The people who advocate for eugenics/genocide have an axe to grind already. They already have groups of people they don't like and would prefer to not have around anymore. They've picked their optimal, perfect human archetype and will justify it with studies as much as possible.

Ultimately, whether to use eugenics isn't about what science says but whether the people in power are kill the Others to reduce the strain on resources. This absolutely resolves to Us vs. Them.

• While I, generally, agree with your sentiments and the reasoning, this doesn't answer the question. It constitutes an extended commentary on eugenics. – a4android Nov 28 '17 at 3:52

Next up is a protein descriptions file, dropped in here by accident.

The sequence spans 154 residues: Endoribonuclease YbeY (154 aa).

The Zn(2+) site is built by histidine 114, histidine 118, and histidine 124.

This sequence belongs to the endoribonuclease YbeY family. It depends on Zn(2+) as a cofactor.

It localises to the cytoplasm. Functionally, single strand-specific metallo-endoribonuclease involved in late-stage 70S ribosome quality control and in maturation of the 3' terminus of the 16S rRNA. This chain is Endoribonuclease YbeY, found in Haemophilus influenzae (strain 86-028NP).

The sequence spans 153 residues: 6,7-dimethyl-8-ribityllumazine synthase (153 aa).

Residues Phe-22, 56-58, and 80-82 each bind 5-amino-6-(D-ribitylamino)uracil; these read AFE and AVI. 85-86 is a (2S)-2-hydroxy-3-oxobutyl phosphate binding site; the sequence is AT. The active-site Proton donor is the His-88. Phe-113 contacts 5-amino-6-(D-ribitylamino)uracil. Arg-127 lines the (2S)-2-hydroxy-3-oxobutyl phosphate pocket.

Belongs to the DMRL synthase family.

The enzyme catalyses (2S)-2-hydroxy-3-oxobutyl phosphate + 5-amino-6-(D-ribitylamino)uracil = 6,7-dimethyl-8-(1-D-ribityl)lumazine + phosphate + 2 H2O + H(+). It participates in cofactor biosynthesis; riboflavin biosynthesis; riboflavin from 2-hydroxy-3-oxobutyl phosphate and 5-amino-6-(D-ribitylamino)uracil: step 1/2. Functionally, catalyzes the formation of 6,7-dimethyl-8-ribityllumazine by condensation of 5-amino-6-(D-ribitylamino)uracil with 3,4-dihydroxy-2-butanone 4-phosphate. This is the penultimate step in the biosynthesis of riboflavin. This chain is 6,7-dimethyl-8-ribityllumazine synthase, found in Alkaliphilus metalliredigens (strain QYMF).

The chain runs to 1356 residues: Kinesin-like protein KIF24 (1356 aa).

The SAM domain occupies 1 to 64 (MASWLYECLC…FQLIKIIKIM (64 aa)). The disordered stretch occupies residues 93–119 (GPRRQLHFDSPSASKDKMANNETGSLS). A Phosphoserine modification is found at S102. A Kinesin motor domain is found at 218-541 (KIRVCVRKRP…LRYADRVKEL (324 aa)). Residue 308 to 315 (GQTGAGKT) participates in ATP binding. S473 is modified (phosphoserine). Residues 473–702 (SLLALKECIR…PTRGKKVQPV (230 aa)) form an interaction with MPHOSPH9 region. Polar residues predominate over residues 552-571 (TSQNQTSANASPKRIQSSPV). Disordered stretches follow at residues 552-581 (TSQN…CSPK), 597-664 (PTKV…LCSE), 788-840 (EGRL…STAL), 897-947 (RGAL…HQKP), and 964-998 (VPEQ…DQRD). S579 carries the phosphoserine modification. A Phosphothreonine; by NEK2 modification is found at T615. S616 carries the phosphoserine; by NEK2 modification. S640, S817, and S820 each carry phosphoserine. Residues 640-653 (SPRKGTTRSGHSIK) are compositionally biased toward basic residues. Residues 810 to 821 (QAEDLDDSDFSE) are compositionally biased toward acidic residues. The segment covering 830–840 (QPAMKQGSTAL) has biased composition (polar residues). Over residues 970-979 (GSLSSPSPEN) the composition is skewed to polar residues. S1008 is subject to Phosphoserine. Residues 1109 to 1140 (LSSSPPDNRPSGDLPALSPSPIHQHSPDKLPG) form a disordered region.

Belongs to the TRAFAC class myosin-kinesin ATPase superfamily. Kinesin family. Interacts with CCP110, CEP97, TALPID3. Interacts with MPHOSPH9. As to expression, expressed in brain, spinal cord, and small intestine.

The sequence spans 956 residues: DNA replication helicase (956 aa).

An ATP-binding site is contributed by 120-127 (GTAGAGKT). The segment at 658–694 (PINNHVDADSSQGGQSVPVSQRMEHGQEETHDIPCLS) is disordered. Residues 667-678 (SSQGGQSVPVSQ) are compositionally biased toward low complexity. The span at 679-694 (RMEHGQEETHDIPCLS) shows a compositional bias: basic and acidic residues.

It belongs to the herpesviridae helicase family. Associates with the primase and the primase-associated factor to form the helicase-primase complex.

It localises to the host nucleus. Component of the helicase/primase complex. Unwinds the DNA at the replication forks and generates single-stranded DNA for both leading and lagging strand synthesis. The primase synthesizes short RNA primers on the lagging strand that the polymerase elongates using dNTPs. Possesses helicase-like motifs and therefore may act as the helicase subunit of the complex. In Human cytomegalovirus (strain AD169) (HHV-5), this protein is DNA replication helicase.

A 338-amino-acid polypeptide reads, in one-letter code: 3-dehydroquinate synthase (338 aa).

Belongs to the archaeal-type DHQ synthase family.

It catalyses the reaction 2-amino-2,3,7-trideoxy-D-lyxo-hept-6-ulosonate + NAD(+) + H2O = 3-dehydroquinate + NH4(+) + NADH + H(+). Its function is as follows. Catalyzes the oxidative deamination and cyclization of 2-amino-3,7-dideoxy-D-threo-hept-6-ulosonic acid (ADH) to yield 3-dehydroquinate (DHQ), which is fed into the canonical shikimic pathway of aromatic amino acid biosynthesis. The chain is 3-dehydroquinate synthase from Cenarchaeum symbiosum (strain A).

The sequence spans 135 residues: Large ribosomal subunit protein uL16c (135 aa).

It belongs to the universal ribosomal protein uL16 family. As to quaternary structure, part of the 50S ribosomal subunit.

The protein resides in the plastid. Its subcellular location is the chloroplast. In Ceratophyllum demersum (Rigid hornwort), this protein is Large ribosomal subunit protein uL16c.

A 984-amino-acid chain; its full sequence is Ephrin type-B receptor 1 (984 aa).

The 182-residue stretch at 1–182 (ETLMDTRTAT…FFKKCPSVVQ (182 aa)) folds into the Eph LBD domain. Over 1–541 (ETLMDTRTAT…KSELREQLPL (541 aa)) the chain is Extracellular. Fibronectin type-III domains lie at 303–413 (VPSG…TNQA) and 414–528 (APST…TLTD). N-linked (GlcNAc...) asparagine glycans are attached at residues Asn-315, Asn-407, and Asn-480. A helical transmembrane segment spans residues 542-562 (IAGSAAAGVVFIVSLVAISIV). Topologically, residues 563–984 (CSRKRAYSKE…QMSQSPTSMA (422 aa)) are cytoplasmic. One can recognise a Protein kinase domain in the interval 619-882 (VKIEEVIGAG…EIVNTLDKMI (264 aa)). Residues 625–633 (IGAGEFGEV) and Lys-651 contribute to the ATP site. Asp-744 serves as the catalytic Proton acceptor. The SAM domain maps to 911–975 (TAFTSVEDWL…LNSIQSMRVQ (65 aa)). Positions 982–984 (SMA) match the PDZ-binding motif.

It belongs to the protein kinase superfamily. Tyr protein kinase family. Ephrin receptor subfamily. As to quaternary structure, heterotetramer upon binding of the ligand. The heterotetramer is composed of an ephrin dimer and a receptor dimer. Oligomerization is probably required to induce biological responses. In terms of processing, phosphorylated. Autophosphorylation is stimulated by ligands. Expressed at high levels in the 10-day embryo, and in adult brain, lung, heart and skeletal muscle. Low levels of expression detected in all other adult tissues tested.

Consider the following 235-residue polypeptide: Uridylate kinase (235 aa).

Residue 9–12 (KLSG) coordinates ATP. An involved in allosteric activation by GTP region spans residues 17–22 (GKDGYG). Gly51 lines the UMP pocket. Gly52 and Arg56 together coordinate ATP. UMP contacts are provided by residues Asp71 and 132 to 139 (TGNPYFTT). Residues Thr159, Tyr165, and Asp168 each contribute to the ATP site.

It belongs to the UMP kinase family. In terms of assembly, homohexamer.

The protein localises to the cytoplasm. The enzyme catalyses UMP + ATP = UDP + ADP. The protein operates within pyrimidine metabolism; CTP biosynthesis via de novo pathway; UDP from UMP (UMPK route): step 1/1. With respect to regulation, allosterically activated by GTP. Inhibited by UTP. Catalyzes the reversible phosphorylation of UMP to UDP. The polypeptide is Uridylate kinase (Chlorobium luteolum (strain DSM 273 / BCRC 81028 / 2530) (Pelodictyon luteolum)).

• Science neither supports, justifies nor rejects genocide. Science is a method, nothing else. – Clearer Nov 28 '17 at 7:57
• @Green It's scary yet fascinating to see how the scientific method could be used in such a dark way. It is conceivable that the scientocracy would be even use eugenics to do away with their political opponents (scientists of a different school of thought, ect). They could also use the scientific method to minimize resistance or optimize wealth acquisition if "so and so" was out of the picture. – Arash Howaida Nov 28 '17 at 14:46

# Culling without killing: merge

What if some arcane technology allows merging humans? If persons to be merged are similar enough, it even won't be noticable for the invididual.

If it done on family bases (merging husband with husband, wife with wife and so on), it may be less noticable for surrounding as well.

## protected by James♦Nov 28 '17 at 22:09